: ssl_verify_invalid;

The session_verify_cert_chain function is defined in ssl_x509.cc at line 362. This function also returns a primitive datatype (boolean) and is a better candidate to hook. If a check fails in this function, it only reports the issue via OPENSSL_PUT_ERROR, but it doesn’t have side effects like the ssl_verify_peer_cert function. The OPENSSL_PUT_ERROR is a macro defined in err.h at line 418 that includes the source filename. This is the same macro that was used for the error that made it to the Flutter app.

#define OPENSSL_PUT_ERROR(library, reason) \
  ERR_put_error(ERR_LIB_##library, 0, reason, __FILE__, __LINE__)

Now that we know which function we want to hook, we need to find it in libflutter.so. The OPENSSL_PUT_ERROR macro is called a few times in the session_verify_cert_chain function, which makes it easy to find the correct method using Ghidra. So import the library into Ghidra, use Search -> Find Strings and search for x509.cc.

Searching for the x509.cc string

There are only 4 XREFs so it’s easy to go over them and find one that looks like the session_verify_cert_chain function:

Only 4 xrefs

One of the functions takes 2 ints, 1 ‘undefined’ and contains a single call to OPENSSL_PUT_ERROR (FUN_00316500). In my version of libflutter.so, this is FUN_0034b330. What you typically do now is calculate the offset of this function from one of the exported functions and hook it. I usually take a lazy approach where I copy the first 10 or so bytes of the function and check how often that pattern occurs. If it only occurs once, I know I found the function and I can hook it. This is is useful because I can often use the same script for different versions of the library. With an offset based approach, this is more difficult.

So now we let Frida search the libflutter.so library for this pattern:

var m = Process.findModuleByName("libflutter.so");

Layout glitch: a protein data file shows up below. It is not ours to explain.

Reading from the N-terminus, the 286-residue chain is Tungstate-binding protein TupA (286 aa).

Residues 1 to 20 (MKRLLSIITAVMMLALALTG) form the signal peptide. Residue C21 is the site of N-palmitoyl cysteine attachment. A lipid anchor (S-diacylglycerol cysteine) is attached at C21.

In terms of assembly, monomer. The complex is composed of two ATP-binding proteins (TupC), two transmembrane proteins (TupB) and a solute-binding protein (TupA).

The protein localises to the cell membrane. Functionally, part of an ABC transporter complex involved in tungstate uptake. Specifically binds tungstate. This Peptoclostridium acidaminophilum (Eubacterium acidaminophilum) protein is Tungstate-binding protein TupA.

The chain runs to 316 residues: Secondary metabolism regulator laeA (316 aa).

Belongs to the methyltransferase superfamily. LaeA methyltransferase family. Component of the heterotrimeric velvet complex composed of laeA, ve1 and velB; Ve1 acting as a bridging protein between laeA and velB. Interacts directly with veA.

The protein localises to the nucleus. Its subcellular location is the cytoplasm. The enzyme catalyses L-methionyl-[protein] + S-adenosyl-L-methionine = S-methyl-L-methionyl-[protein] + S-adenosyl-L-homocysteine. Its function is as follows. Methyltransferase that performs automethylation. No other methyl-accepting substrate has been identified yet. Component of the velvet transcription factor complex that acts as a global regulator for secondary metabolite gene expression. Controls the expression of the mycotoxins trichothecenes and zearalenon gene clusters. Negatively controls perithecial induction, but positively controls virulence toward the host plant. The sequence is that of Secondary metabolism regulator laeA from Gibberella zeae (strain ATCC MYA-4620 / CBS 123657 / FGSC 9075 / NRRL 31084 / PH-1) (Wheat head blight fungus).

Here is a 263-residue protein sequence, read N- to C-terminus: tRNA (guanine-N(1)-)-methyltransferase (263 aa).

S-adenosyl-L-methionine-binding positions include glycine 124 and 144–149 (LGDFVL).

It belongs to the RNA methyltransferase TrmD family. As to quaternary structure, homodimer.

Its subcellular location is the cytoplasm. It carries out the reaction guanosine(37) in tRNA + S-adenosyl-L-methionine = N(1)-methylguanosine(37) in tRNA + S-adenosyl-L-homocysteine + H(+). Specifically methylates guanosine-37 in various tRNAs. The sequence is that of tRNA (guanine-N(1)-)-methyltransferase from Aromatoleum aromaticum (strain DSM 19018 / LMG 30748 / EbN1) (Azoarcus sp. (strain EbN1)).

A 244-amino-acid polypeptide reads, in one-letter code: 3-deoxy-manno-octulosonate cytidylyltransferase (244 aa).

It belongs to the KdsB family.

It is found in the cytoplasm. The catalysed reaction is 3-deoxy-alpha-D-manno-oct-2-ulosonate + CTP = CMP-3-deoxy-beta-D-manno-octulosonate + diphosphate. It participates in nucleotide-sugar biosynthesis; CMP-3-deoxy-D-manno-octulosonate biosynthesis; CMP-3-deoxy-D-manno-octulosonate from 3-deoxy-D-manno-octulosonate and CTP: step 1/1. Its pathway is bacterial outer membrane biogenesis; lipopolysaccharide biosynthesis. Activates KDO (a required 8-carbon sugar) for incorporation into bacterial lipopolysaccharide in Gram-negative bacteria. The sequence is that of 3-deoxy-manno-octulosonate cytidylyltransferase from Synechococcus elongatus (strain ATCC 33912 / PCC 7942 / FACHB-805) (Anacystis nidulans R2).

var pattern = "2d e9 f0 4f a3 b0 82 46 50 20 10 70"
var res = Memory.scan(m.base, m.size, pattern, {
  onMatch: function(address, size){
      console.log('[+] ssl_verify_result found at: ' + address.toString());  
    }, 
  onError: function(reason){
      console.log('[!] There was an error scanning memory');
    },
    onComplete: function()
    {
      console.log("All done")
    }
  });

Running this script on my Flutter application gives just a single result:

 (env) ~/D/Temp » frida -U -f be.nviso.flutter_app -l frida.js --no-pause                 
 [LGE Nexus 5::be.nviso.flutter_app]-> [+] ssl_verify_result found at: 0x9a7f7040
 All done 

Now we just need to use the Interceptor to change the return value to 1 (true):

function hook_ssl_verify_result(address)
{
  Interceptor.attach(address, {
    onEnter: function(args) {
      console.log("Disabling SSL validation")
    },
    onLeave: function(retval)
    {
      console.log("Retval: " + retval)
      retval.replace(0x1);

    }
  });
}
function disablePinning()
{
 var m = Process.findModuleByName("libflutter.so"); 
 var pattern = "2d e9 f0 4f a3 b0 82 46 50 20 10 70"
 var res = Memory.scan(m.base, m.size, pattern, {
  onMatch: function(address, size){
      console.log('[+] ssl_verify_result found at: ' + address.toString());

      // Add 0x01 because it's a THUMB function
      // Otherwise, we would get 'Error: unable to intercept function at 0x9906f8ac; please file a bug'
      hook_ssl_verify_result(address.add(0x01));
      
    }, 
  onError: function(reason){
      console.log('[!] There was an error scanning memory');
    },
    onComplete: function()
    {
      console.log("All done")
    }
  });
}
setTimeout(disablePinning, 1000)